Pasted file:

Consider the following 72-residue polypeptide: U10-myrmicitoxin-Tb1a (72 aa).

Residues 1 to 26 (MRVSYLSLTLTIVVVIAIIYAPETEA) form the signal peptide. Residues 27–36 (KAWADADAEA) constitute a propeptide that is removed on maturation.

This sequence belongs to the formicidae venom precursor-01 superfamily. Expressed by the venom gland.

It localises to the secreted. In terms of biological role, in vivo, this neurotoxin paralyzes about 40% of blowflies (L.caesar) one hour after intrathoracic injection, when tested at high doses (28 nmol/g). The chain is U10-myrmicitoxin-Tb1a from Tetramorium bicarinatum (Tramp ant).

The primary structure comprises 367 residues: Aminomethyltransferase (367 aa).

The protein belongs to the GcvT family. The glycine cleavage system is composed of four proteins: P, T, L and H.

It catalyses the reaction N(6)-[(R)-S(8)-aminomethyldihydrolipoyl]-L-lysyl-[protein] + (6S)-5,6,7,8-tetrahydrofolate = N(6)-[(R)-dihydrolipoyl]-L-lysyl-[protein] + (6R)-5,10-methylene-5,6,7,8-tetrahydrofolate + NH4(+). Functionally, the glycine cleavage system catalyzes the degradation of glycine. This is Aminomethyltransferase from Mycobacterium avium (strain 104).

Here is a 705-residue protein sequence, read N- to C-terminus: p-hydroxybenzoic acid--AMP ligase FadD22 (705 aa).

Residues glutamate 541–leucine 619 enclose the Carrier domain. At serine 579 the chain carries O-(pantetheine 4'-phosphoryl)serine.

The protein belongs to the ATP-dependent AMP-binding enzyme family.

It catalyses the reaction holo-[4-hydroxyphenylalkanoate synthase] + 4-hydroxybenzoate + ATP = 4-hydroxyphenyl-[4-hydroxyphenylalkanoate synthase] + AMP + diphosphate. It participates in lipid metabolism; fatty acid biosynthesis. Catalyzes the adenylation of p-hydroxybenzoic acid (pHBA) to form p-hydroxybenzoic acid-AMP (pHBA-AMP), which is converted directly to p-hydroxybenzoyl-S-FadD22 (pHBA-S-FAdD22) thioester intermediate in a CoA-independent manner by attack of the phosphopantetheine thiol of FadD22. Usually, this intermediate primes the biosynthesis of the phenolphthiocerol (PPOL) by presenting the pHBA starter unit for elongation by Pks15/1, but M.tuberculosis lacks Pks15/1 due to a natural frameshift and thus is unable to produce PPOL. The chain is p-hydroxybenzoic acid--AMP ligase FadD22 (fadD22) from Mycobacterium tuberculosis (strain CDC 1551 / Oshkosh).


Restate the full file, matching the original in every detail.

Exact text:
Consider the following 72-residue polypeptide: U10-myrmicitoxin-Tb1a (72 aa).

Residues 1 to 26 (MRVSYLSLTLTIVVVIAIIYAPETEA) form the signal peptide. Residues 27–36 (KAWADADAEA) constitute a propeptide that is removed on maturation.

This sequence belongs to the formicidae venom precursor-01 superfamily. Expressed by the venom gland.

It localises to the secreted. In terms of biological role, in vivo, this neurotoxin paralyzes about 40% of blowflies (L.caesar) one hour after intrathoracic injection, when tested at high doses (28 nmol/g). The chain is U10-myrmicitoxin-Tb1a from Tetramorium bicarinatum (Tramp ant).

The primary structure comprises 367 residues: Aminomethyltransferase (367 aa).

The protein belongs to the GcvT family. The glycine cleavage system is composed of four proteins: P, T, L and H.

It catalyses the reaction N(6)-[(R)-S(8)-aminomethyldihydrolipoyl]-L-lysyl-[protein] + (6S)-5,6,7,8-tetrahydrofolate = N(6)-[(R)-dihydrolipoyl]-L-lysyl-[protein] + (6R)-5,10-methylene-5,6,7,8-tetrahydrofolate + NH4(+). Functionally, the glycine cleavage system catalyzes the degradation of glycine. This is Aminomethyltransferase from Mycobacterium avium (strain 104).

Here is a 705-residue protein sequence, read N- to C-terminus: p-hydroxybenzoic acid--AMP ligase FadD22 (705 aa).

Residues glutamate 541–leucine 619 enclose the Carrier domain. At serine 579 the chain carries O-(pantetheine 4'-phosphoryl)serine.

The protein belongs to the ATP-dependent AMP-binding enzyme family.

It catalyses the reaction holo-[4-hydroxyphenylalkanoate synthase] + 4-hydroxybenzoate + ATP = 4-hydroxyphenyl-[4-hydroxyphenylalkanoate synthase] + AMP + diphosphate. It participates in lipid metabolism; fatty acid biosynthesis. Catalyzes the adenylation of p-hydroxybenzoic acid (pHBA) to form p-hydroxybenzoic acid-AMP (pHBA-AMP), which is converted directly to p-hydroxybenzoyl-S-FadD22 (pHBA-S-FAdD22) thioester intermediate in a CoA-independent manner by attack of the phosphopantetheine thiol of FadD22. Usually, this intermediate primes the biosynthesis of the phenolphthiocerol (PPOL) by presenting the pHBA starter unit for elongation by Pks15/1, but M.tuberculosis lacks Pks15/1 due to a natural frameshift and thus is unable to produce PPOL. The chain is p-hydroxybenzoic acid--AMP ligase FadD22 (fadD22) from Mycobacterium tuberculosis (strain CDC 1551 / Oshkosh).